Introduction: Wheelchair Rear Bumper

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One day, I was watching a caregiver attempting to drive my wheelchair. BANG! BOOM! The wheelchair first slammed into one of our counters, and next into a wall. The chair was already on the slowest speed, so fortunately, the damage was minor, but it got me thinking about the need for bumpers on a wheelchair. For instructions on making bumpers for the front of a wheelchair, check out my instructable Wild Wheelchair footrest pads and bumper at . This instructable is on how to make a rear- wheelchair bumper that not only looks cool, but is functional too.


1 Aluminum Bar approximately 3 feet long and 2 ½ inches wide. (available at most hardware stores in the metal sheet area)

2 large half threaded bolts

2 small coil springs (also available in most hardware stores)

2 scrap wood blocks



Metal file

Step 1: Step 1: Is This Right for My Wheelchair?

This instructable is designed around my particular model of wheelchair which is an Invacare model. To make this work with your wheelchair may require some modifications. Also, be sure to check the warrenty on you wheelchair before making any modifications. This instructable will require drilling into your wheelchair which could void the warrenty of your wheelchair. Before making any modifications, make sure that all electrical connections are away from where you will be working. It should also be noted that this bumper will have to be removed when it comes time to replace the battery in your wheelchair.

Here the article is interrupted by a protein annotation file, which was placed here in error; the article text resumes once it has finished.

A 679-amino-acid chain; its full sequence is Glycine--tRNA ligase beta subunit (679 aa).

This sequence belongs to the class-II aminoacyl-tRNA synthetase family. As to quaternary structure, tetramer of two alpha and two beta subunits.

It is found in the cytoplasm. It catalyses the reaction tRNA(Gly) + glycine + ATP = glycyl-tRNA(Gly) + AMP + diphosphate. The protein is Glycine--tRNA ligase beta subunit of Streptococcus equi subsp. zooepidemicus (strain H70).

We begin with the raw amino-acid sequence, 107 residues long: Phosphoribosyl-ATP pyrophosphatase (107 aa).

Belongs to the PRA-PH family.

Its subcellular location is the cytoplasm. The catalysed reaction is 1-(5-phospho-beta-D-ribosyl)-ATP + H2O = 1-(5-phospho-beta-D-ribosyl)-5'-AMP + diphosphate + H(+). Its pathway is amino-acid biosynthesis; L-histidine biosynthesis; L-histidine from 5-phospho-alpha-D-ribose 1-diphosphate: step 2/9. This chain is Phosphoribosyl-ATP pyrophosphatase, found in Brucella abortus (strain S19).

For my particular wheelchair, the frame of the chair consist of two hollow metal pipes. Ordinarily, the ends of these metal pipes are covered by a plastic cap. For this project, the caps were removed and careful measurements taken of the size of this hollow metal pipe. On my chair, the pipe was large enough that two blocks of wood could be inserted into the frame on both the right and left side of the chair without interfering with any electronics.

The wood blocks have to fit tightly into the frame of the wheelchair as this will be the support for holding the bumper on the rear of the wheelchair. If you do not have a place to insert wood blocks, you may have to find another way to mount your bumper to the chair. The other principals for the bumper you may still find useful.

For my chair, the two scrap pieces of wood block, approximately 4 inches long and 2 inches wide where cut and sanded to fit tightly into the frame of the wheelchair.  I painted these to match the color of my chair, though this is optional as not much of the blocks is visible.  Measurements were then carefully taken to measure the distance between the center of these blocks of wood from the right to left-hand side of the chair. This will be the distance between the two drill holes you will need in your bumper. Next, measurements were taken of how long the bumper should be. For me, I didn't want the bumper to be longer than the width of my chair.

Step 2: Step 2: the Bumper

Using a long narrow bar of aluminum bought from a hardware store, a measurement was made of the length I wanted the bar to be, plus some over-hang of about 2 inches for primarily decorative purposes. The overhang is the part of the bar that will be bent inward giving the bar that distinctive bumper-like look of that of an automobile. So, if your wheelchair is 32 inches wide, and you want the bumper to be that long, add an additional four inches to make the bar be 36 inches long. Cut off the excess of the bar.